Three new proposed OSD terms
svosrp at gmail.com
Thu Mar 3 04:56:19 UTC 2005
With regards to license proliferation, there are only so many way to rewrite the MIT license. I think it makes sense for OSI to reject new variants unless someone comes up with a better template than we have, to solve the problem that Chuck identifies.
On 5:27 PM -0500 3/2/05, Chuck Swiger doth scribe:
>For example, the X.Net license is pretty much the MIT license plus the clause: "This agreement shall be governed in all respects by the laws of the State of California and by the laws of the United States of America." Likewise, the Intel Open Source License is pretty much identical to the old 3-clause BSD license plus the US export restrictions clause.
a) there are at least two flavors of viral license: module changes and all combined works (LGPL/MPL vs. GPL)
b) for viral licenses, there are some variations on derivative work and redistribution definition (both in terms of precision and the intent).
That alone suggest we will have a few more that are necessary.
More seriously, it's unrealistic to expect the patent issue to settle down any time soon. There are questions of which patents are in play (the plastic clip example cited by Matthew Garrett or just those in this product), the sort of revocation terms, etc. And frankly -- even more than the GPL -- no one knows what would be upheld in court. There aren't many companies making $1 billion/year in patent royalties like IBM, but few IT companies are going to turn the future of their entire IP portfolio over to the OSI board.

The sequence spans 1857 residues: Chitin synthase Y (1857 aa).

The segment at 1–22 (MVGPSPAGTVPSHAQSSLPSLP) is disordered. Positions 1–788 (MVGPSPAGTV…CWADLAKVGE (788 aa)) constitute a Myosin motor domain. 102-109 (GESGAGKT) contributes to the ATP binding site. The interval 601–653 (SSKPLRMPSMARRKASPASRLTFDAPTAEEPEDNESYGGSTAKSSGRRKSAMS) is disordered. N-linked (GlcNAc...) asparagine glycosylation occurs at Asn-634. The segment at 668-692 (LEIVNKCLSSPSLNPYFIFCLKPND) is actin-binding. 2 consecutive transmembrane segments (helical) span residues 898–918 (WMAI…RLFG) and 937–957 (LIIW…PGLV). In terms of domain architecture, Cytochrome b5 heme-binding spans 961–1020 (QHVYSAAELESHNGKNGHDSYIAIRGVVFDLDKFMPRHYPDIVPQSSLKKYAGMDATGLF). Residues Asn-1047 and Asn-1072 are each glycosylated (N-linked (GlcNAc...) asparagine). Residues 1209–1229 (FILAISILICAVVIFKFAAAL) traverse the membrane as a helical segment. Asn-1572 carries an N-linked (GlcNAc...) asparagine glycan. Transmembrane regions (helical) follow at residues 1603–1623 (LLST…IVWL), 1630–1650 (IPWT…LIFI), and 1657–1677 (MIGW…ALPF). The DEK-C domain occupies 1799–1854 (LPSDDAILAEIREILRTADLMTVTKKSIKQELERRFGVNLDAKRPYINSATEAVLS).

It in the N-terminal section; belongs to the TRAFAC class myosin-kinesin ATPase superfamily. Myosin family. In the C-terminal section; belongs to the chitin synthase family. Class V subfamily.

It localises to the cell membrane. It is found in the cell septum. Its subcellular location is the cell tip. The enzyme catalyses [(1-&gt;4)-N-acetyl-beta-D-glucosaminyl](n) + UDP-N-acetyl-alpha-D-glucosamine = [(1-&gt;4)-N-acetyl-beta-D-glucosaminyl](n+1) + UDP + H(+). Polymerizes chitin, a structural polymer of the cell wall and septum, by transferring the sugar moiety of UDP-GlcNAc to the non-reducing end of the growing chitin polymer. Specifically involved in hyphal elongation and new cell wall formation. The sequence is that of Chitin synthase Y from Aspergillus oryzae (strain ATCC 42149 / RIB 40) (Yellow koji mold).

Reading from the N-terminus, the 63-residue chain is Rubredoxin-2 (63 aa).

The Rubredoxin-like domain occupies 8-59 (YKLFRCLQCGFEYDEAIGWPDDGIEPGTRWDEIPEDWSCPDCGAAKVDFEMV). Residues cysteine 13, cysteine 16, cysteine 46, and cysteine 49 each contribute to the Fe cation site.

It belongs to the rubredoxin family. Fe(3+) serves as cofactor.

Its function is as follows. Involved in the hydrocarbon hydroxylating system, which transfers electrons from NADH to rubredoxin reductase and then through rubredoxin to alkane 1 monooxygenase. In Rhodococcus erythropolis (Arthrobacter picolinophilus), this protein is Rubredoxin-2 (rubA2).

So there will be a variety of needs and views on patents. Just because Prof. Moglen comes up with something doesn't mean it will suit anyone's needs or worldview except Richard Stallman's. Heck, even HP and IBM can't agree on a license.
Finally, OSI has a legal concern. An organization that says "we approved our members' stuff but now we're pulling up the drawbridge" could run afoul of anti-trust laws for restraint of trade.
So some growth in the number of licenses is inevitable. Publishing reliable popularity measures (SourceForge being a bad example) could steer people to important licenses, and eventually the presentation of the licenses could be organized into major, secondary, and specialty licenses.
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